rough notes

Ellen Page: So Nova Scotia

with one comment

Is there anyone else in Halifax or Nova Scotia that has grown tired of the “Bring Dave Letterman to Nova Scotiacampaign? I was bored with it from the moment CBC Halifax‘s Information Morning interpreted the talk show host’s witty banter with Halifax actor Ellen Page that he’d like to “one day visit” Nova Scotia as a sincere statement. Letterman, who has been speaking platitudes to America for over twenty-five years, was simply doing the right thing, and doing what he pays himself to do – establish an artifice of sincerity and general ‘kookiness’ on camera.

See Letterman play nice to Ellen Page and speak the words that have led Halifax into a frenzied belief that he may actually want to visit some time at 5:25:

Now the local CBC Radio One morning show has taken his four or five words and manifested an all-out campaign to convince some one who has far more important things to do to bring his television programme to Halifax. To make things worse, they’ve opened up the idea to its listeners, who, like kindergarten students, are lining up to take part in this rah-rah amateur, provincial example of civic boosterism. It has captured Halifax and Nova Scotia by storm, to the point that Premier Rodney MacDonald and his PR staff have cooked up their own “Top Ten List” of reasons why Letterman should feign interest and visit Canada’s Ocean Playground.

Granted, there are a couple witty remarks in his Top Ten List, like the mention of Shag Harbour, or the Lockeport Greasepole (as mentioned by Page on the television programme). MacDonald’s final reason – that the province’s political leader knows how to play the fiddle – also plays up the juvenile masturbatory humour often seen on late night programmes (credit must be given here – it is a funny joke). But all of his reasons, and most of top ten lists and ideas put on air, do nothing but perpetuate the myth (or is it fact?) that Halifax is nothing more than a small, provincial city, situated on the periphery of North American mass culture. Premier MacDonald might as well put on a kilt while he dances for the camera, perhaps while other Nova Scotian images and icons such as Acadian folk dancers, coal miners, bagpipers, lobster fishermen and call centre operators fill the mise-en-scene.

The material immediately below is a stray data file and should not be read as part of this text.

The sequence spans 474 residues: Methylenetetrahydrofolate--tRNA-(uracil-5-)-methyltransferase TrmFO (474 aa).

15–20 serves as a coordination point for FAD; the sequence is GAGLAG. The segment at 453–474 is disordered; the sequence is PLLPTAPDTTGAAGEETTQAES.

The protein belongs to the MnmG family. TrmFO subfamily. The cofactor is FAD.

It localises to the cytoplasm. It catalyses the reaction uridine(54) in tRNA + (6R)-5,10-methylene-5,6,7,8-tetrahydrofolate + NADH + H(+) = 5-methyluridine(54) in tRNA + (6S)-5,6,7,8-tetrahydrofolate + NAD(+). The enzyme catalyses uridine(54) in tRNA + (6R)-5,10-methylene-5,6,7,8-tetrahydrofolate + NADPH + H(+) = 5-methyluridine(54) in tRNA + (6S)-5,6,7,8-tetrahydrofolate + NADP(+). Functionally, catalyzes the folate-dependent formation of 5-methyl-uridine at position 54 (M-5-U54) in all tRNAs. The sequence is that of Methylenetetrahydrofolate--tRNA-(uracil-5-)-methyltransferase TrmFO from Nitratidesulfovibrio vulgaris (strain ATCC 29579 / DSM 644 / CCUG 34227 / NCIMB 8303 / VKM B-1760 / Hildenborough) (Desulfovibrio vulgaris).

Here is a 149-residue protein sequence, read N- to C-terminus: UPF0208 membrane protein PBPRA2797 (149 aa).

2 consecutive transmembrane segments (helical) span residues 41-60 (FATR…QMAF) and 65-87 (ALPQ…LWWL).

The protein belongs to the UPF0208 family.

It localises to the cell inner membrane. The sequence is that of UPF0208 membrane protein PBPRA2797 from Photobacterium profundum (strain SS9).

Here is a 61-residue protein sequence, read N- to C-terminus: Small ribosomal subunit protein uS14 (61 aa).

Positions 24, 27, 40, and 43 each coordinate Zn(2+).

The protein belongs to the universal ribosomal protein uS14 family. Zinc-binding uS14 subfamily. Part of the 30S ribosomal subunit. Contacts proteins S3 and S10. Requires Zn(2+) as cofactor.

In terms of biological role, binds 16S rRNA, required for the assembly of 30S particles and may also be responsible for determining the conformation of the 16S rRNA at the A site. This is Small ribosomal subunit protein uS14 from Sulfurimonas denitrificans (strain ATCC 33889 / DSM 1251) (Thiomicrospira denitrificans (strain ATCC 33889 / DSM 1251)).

There are two items fueling my angst here, I admit. First, the CBC should not be so foolish to think that David Letterman truly intends to visit Nova Scotia one day – his statement was merely a pleasant thing to say in the middle of a conversation, like speaking about the weather in an elevator. Second, the Premier of Nova Scotia, who so wants the province to shed its “down home yokel” image but still maintain a “traditional way of life”, must realize that he can’t have his cake and eat it, too. Dancing for the camera will not garner the respect of Ottawa and the rest of the nation. So long as Premier MacDonald fiddles for David Letterman, this province will remain only a magical land of bagpipers, fishermen, and lighthouses.

Be sure to check out the YouTube footage of our Premier as a wee young lad stepdancing at local festivals in Cape Breton Island:

that boy can dance!

Mr. MacDonald, our Cape Breton Fiddling Sensation, and Premier.

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Written by mitchellirons

January 11, 2008 at 2:18 pm

One Response

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  1. I agree the whole thing is cringe-inducingly embarrassing. But the preem has pretty good delivery and perhaps for the first time since those stepdancing days, doesn’t seem robotic.


    January 11, 2008 at 7:12 pm

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